• You’ll need to manage set up of catering and staffing prep tents, which normally wouldn’t be a huge deal, except for the time crunch this venue has you under.

  • The wedding is at a venue that has some obscure insurance requirements that your current liability certificates don’t cover, meaning you’ll have to fork out extra cash for a special rider before you can step foot on property.

  • The wedding is black-tie and the nice-but-not-formal wedding day outfits you typically wear with branded aprons aren’t appropriate. You’ll have to budget for clothing allowances for your team.

  • The wedding is going to be published, and the magazine has arranged to bring in an outside photographer to exclusively shoot all their photos, so your photo credit won’t be the one featured in any of the press outlets. You were counting on being able to use all the photos for marketing and PR and now that opportunity is gone, without an adjustment in pay for you.

By the time you’ve added up all the hours you’ve spent working on this particular wedding, subtracted payroll, normal overhead like your studio rent or home office costs, the additional unexpected expenditures above, taxes, etc, you’ve probably lost money on this wedding.

$5000 sounded good, but it wasn’t based on real numbers so it ended up being real money running through your pockets and into everyone else’s.

If you send out pricing before having a conversation with potential clients, make today the day you break that habit.

The conversation can be over email, and if you can get them on the phone, even better. A note on this: phone is ideal for a lot of vendors, because it is a more natural conversation, but it can be difficult for potential clients to carve out time for phone calls during their work days, especially if they have demanding jobs (teachers, nurses, doctors, attorneys, finance execs, etc). You’re not the only wedding professional they’re considering and if you make it too much of a hassle for them they’ll move on to the next person on their list without a second thought.

You don’t necessarily need to dial down every detail of their wedding during this initial conversation, but you do need to have a basic understanding of the scope of what they are hoping to accomplish before you quote them a price.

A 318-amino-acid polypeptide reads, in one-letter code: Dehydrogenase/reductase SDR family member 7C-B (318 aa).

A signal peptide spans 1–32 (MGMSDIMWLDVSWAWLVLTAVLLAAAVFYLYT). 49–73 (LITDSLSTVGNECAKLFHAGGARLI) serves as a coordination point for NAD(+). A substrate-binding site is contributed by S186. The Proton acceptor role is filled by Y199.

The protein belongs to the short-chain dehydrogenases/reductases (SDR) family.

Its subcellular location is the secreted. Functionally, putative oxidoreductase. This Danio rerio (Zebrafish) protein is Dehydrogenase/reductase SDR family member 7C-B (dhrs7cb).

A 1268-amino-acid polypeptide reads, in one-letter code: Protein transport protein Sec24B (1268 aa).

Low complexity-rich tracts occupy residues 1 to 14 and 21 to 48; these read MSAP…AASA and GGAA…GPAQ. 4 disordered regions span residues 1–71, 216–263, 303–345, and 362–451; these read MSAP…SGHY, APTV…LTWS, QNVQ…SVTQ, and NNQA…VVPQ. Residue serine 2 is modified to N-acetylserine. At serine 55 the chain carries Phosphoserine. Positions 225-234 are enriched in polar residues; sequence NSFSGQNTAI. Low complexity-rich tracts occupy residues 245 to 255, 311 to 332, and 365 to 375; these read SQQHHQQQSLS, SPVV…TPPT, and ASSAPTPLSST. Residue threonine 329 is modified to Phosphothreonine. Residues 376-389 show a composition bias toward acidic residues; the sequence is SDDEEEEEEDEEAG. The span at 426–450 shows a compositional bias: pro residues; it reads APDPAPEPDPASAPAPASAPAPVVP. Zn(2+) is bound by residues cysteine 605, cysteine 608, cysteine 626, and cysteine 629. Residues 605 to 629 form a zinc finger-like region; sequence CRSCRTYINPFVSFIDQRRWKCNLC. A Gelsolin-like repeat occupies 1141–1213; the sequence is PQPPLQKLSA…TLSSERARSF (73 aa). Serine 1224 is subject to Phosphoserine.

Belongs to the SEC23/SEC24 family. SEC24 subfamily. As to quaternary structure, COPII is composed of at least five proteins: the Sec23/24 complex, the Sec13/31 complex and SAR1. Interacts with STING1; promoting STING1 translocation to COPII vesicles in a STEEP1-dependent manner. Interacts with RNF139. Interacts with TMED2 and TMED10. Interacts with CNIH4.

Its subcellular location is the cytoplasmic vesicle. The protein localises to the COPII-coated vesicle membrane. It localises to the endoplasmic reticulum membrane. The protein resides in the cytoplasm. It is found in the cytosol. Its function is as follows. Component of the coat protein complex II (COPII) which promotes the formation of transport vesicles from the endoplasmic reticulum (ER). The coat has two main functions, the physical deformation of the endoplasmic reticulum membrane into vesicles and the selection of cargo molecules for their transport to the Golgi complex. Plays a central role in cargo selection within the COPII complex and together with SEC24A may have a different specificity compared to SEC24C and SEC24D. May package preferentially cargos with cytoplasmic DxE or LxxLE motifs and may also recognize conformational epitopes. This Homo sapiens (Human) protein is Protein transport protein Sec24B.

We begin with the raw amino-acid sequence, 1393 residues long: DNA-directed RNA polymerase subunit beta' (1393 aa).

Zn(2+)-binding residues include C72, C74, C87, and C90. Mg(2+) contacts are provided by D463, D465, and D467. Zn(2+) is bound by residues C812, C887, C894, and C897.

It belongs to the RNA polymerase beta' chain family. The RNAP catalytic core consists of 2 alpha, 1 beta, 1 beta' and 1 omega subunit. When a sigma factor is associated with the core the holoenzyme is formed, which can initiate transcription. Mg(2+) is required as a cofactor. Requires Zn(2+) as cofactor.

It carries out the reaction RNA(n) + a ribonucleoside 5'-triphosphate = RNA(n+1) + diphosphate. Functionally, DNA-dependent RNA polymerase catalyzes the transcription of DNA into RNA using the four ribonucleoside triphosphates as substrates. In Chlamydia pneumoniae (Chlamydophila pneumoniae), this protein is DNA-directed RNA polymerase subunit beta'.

If you are going to be a creative professional, you have to price yourself in a way that is sustainable. Protect yourself from burnout by having these key conversations first.

The Well-Paid Wedding Pro

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I'm excited to share that I'll be speaking at the Coterie Retreat in Bermuda this year. The Coterie Retreat is the wedding industry conference produced by the brilliant team at Munaluchi Bride, and focuses on companies who work with couples in the multicultural wedding market. Most of the attendees work in the Premium, Luxury, and Ultra Luxury segments of the wedding market and come from around the world. If you work in (or want to break into) the multicultural and/or destination wedding markets, this is the conference for you.

This year's event will be held in December at the iconic Fairmont Hamilton Princess, Bermuda's only luxury urban resort – a perfect chance to trade in freezing snow for warm beaches. You can read more about my experience at The Coterie Retreat in Johannesburg, South Africa last year, but suffice to say it was one of my favorite conferences I've ever participated in.

The entire experience was unpretentious, encouragement was candid and authentic, every speaker shared useful, practical knowledge (Preston Bailey even shared a spreadsheet with cost and pricing breakdowns from one of his events), and because it's limited to just 100ish people, it's the perfect setting to network and make new industry friends while never feeling overlooked or left out.

A perfect spot at the Fairmont Hamilton Princess to recharge and make plans for your 2019 wedding season. Photo via  @PrincessBermuda .

A perfect spot at the Fairmont Hamilton Princess to recharge and make plans for your 2019 wedding season. Photo via @PrincessBermuda.

My session this year is called “The Well-Paid Wedding Pro: Profitable Pricing Strategies.” As a wedding industry business consultant, pricing is the number one question I get asked about from clients, conference attendees, and wedding professionals from around the world, and this talk is designed to give you real-world, tried and true strategies. No hypotheticals, no “it worked once and then never again” theories, and no “here is how Starbucks does it, just copy them” not-so-useful advice.
I’ll be demystifying the “How do I charge so that I can actually make real money and have a life” question as well as the “WTF happened? No one wants to pay my rate anymore and it never used to be a problem” situation.

We’ll cover what works (and what doesn’t) for each industry segment (no more trying to make planner or photographer pricing models fit your floral business, etc), different norms you’ll face in multi-cultural and destination markets (comfort levels around talking about money, negotiating expectations, etc), as well as the various stages and opportunities you might be considering pursuing (mass market vs luxury, licensing, franchising, wholesale, etc).

And of course no wedding pricing conversation would be complete without discussing that hot button topic: kickbacks.
If you’d like to get your pricing straight – and enjoy some of that Bermuda sunshine – visit for more info and to register and follow them on Instagram to see the rest of the speaker line up announcements. Can’t wait to see you there!